Care: At least some of the information about this charity is no longer current. Use the ‘Search charity names’ box to see if there is a later review. If the latest review has a message like this, you are welcome to make your case for an updated review via email to firstname.lastname@example.org.
Mini-charity review of New Heart Baptist Church (NH), an Associate member of Missions Interlink. (Including the answers to the questions that the Australian charity regulator, the ACNC, suggests that you ask.)
For the previous review, see here.
Are they responsive to feedback?
- I sent them a a draft of this review. Like last year, they…did not respond.
Is NH registered?
- As a charity, yes. But in the name Rochedale Baptist Church, with the addition of t/as New Heart Baptist Church.
- One can only presume that this is the old name of the church. (The current constitution, for New Heart Baptist Church, was written in 2014.)
- The name they now use, New Heart Baptist Church, is not registered. (The registration is shown on ASIC’s register as ‘Cancelled’.)
- The ABN registration is still in the old name.
- NH is an unincorporated entity.
What do they do?
- Per the Annual Information Statement 2016 (AIS 2016):
- Conducted regular church services and other religious activities including acts of kindness and mercy in the community as part of those religious activities.
- For more detail, see the main menu items on the website.
What impact are they having?
- No information found.
What do they spend outside the costs directly incurred in delivering the above impact, that is, on administration?
- As they are not required to lodge any financial information, even in the AIS (see below), and they have chosen not to lodge this information voluntarily nor publish anything on their website, we cannot make this calculation.
Do they pay their board members?
- Such payments are not prohibited by the constitution.
- There are no financial statements to check.
Can you get a tax deduction?
Is their online giving secure?
- Online giving is not offered.
What choices do you have in how your donation is used?
Is their reporting up-to-date?
- Yes (three and a half months after year end, two months earlier than last year).
Does their reporting comply with the regulator’s requirements?
- AIS 2016: No
- Their name is incorrect.
- There are no outcomes.
- Financial Report 2016: NA
- Because they have a revenue of at least $25oK their size is Medium. Ordinarily this would mean that they have to lodge accounts (which have been at least reviewed). However, because they are a ‘basic religious charity’, they are exempt from reporting.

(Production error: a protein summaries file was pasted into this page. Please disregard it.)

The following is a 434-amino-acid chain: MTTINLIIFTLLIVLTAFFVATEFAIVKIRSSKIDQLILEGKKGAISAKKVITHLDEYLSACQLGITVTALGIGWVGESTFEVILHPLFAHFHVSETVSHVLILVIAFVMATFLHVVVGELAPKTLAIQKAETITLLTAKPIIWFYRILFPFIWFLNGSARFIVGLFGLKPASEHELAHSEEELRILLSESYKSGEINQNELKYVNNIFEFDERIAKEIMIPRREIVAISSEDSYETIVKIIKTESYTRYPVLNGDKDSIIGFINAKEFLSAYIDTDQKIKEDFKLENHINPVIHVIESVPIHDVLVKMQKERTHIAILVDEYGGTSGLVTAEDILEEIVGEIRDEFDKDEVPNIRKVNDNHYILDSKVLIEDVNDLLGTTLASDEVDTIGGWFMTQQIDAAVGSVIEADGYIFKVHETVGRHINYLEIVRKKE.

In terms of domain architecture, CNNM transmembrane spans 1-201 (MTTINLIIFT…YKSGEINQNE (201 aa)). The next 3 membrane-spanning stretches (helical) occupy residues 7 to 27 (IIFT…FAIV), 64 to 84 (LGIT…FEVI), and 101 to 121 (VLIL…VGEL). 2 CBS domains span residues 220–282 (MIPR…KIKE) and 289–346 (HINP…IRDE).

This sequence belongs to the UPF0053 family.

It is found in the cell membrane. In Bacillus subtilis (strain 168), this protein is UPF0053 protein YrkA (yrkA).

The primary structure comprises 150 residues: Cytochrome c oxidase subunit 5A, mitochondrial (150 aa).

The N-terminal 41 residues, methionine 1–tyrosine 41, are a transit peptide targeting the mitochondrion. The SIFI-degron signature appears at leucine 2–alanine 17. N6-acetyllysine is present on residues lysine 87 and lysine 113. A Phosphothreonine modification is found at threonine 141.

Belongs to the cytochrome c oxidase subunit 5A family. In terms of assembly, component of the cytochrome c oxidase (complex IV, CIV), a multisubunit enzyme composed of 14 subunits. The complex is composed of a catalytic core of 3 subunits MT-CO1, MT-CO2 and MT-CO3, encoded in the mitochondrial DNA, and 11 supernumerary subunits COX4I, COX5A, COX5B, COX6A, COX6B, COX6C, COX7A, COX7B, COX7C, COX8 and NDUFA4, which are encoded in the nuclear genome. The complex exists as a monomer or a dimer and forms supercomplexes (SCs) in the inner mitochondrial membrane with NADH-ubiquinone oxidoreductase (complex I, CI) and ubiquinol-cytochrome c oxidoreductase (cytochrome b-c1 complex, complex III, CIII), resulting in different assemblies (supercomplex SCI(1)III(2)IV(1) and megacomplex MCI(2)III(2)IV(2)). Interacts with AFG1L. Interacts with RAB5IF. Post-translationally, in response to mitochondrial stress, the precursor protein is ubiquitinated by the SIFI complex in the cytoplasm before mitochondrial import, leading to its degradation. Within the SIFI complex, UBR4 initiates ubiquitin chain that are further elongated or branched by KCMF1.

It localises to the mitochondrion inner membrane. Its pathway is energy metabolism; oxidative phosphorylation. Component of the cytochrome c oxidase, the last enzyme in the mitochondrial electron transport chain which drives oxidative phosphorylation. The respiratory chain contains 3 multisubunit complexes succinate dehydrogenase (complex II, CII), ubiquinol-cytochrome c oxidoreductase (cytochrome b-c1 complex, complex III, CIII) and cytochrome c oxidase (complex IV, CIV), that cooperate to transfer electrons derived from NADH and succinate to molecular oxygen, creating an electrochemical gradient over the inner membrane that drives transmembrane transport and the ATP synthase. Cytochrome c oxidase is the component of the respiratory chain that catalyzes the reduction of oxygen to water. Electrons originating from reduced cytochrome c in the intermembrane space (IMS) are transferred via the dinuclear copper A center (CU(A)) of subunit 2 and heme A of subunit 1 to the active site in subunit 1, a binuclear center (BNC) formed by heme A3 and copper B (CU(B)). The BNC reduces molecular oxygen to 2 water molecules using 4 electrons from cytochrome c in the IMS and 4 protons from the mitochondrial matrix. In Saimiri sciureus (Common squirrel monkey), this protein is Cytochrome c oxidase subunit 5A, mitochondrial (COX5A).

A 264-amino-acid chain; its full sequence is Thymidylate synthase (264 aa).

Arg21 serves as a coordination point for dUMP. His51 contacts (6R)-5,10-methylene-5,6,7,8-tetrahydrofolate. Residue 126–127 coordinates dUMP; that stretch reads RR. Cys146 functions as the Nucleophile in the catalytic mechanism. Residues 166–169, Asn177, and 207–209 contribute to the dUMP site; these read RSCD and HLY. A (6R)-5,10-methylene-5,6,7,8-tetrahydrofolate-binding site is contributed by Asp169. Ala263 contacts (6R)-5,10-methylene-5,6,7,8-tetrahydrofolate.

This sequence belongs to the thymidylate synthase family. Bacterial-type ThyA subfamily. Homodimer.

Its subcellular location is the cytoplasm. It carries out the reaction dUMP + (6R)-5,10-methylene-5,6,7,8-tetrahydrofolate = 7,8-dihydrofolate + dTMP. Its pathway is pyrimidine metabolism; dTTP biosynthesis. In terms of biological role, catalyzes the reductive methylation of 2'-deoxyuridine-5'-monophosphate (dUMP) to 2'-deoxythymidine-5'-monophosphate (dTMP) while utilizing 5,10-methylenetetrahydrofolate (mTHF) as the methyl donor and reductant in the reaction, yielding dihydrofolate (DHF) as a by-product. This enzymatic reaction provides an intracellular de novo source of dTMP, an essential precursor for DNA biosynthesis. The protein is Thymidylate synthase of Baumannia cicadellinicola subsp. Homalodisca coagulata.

- But their Associate membership of Missions Interlink requires them to “have available for [their] members and supporters a clear and appropriate financial statement which has been approved by its auditor.” So just ask.
- They could have lodged this voluntarily, but they chose not to.
What financial situation was shown in that Report?
What did the auditor say about the last financial statements?
- If there is an audit report, it is not made public (or even offered).
If a charity, is their page on the ACNC Register complete?
Where were your (net) donations sent?
- There are no financial statements to check.
Who are the people controlling the organisation?
- Here’s who they identify as the leaders.
- The ‘Responsible Persons’ on the ACNC Register match the elders plus the Senior Pastor, but still with an extra person, Roger McKnight:
To whom is NH accountable?
- As a charity, to the ACNC.
- To Missions Interlink as the recipient of benefits and concessions as an Associate member.
- I agree with Randy Alcorn [Money, Possessions, & Eternity, Tyndale, 2003] when he says that ‘Any Christian leaders who resist financial accountability make themselves suspect.’ [page 425].
- “Good living and social concern are important [to the cause of evangelism], but they are not uniquely Christian graces…I’ve met a lot of fine Hindus, Muslims and atheists. Just living the life is not going to bring someone to Christ. There is much more to it than that. We must help people, certainly, but we must also share with them why we are motivated to do so. We must stand against injustice, poverty and need, but we must at the same time point to the One who brings justice and who can meet the deepest need. Until they know our reasons, how can they come to know our Lord?” [Dan Armstrong, the Fifth Gospel: The Gospel According to You, Anzea Books, pp. 13-14. ↑
- For one opinion on the strength of that accountability, see the section Activities in this review. ↑